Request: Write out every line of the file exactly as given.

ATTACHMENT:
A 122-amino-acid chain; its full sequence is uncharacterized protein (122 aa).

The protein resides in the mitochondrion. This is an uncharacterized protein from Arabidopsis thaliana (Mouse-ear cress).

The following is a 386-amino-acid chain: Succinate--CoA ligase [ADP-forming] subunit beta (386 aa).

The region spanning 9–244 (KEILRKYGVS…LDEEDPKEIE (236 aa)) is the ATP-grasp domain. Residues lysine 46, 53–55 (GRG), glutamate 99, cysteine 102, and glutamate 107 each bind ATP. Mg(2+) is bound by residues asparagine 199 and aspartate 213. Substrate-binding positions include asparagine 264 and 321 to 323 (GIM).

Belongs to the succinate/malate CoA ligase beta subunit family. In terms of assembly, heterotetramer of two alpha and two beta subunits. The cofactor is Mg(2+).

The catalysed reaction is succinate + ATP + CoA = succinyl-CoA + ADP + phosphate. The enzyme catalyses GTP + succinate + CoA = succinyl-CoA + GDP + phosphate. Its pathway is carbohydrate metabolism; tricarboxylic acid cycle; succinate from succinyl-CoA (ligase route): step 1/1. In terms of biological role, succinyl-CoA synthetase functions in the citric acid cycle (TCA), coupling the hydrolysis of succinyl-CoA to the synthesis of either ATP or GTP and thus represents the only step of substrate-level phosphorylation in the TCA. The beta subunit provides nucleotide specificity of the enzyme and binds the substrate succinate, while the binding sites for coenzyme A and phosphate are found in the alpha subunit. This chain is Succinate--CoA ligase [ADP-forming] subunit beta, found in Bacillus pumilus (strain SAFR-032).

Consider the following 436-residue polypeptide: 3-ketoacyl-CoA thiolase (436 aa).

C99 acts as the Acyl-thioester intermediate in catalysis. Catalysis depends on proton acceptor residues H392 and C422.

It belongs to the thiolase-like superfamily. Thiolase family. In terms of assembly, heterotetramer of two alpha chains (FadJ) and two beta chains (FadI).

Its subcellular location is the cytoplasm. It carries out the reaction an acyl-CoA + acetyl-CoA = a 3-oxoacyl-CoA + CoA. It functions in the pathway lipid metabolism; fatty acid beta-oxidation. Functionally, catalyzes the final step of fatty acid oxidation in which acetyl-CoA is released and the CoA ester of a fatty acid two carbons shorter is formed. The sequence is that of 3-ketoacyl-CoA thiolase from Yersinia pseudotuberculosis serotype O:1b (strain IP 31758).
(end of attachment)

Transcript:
A 122-amino-acid chain; its full sequence is uncharacterized protein (122 aa).

The protein resides in the mitochondrion. This is an uncharacterized protein from Arabidopsis thaliana (Mouse-ear cress).

The following is a 386-amino-acid chain: Succinate--CoA ligase [ADP-forming] subunit beta (386 aa).

The region spanning 9–244 (KEILRKYGVS…LDEEDPKEIE (236 aa)) is the ATP-grasp domain. Residues lysine 46, 53–55 (GRG), glutamate 99, cysteine 102, and glutamate 107 each bind ATP. Mg(2+) is bound by residues asparagine 199 and aspartate 213. Substrate-binding positions include asparagine 264 and 321 to 323 (GIM).

Belongs to the succinate/malate CoA ligase beta subunit family. In terms of assembly, heterotetramer of two alpha and two beta subunits. The cofactor is Mg(2+).

The catalysed reaction is succinate + ATP + CoA = succinyl-CoA + ADP + phosphate. The enzyme catalyses GTP + succinate + CoA = succinyl-CoA + GDP + phosphate. Its pathway is carbohydrate metabolism; tricarboxylic acid cycle; succinate from succinyl-CoA (ligase route): step 1/1. In terms of biological role, succinyl-CoA synthetase functions in the citric acid cycle (TCA), coupling the hydrolysis of succinyl-CoA to the synthesis of either ATP or GTP and thus represents the only step of substrate-level phosphorylation in the TCA. The beta subunit provides nucleotide specificity of the enzyme and binds the substrate succinate, while the binding sites for coenzyme A and phosphate are found in the alpha subunit. This chain is Succinate--CoA ligase [ADP-forming] subunit beta, found in Bacillus pumilus (strain SAFR-032).

Consider the following 436-residue polypeptide: 3-ketoacyl-CoA thiolase (436 aa).

C99 acts as the Acyl-thioester intermediate in catalysis. Catalysis depends on proton acceptor residues H392 and C422.

It belongs to the thiolase-like superfamily. Thiolase family. In terms of assembly, heterotetramer of two alpha chains (FadJ) and two beta chains (FadI).

Its subcellular location is the cytoplasm. It carries out the reaction an acyl-CoA + acetyl-CoA = a 3-oxoacyl-CoA + CoA. It functions in the pathway lipid metabolism; fatty acid beta-oxidation. Functionally, catalyzes the final step of fatty acid oxidation in which acetyl-CoA is released and the CoA ester of a fatty acid two carbons shorter is formed. The sequence is that of 3-ketoacyl-CoA thiolase from Yersinia pseudotuberculosis serotype O:1b (strain IP 31758).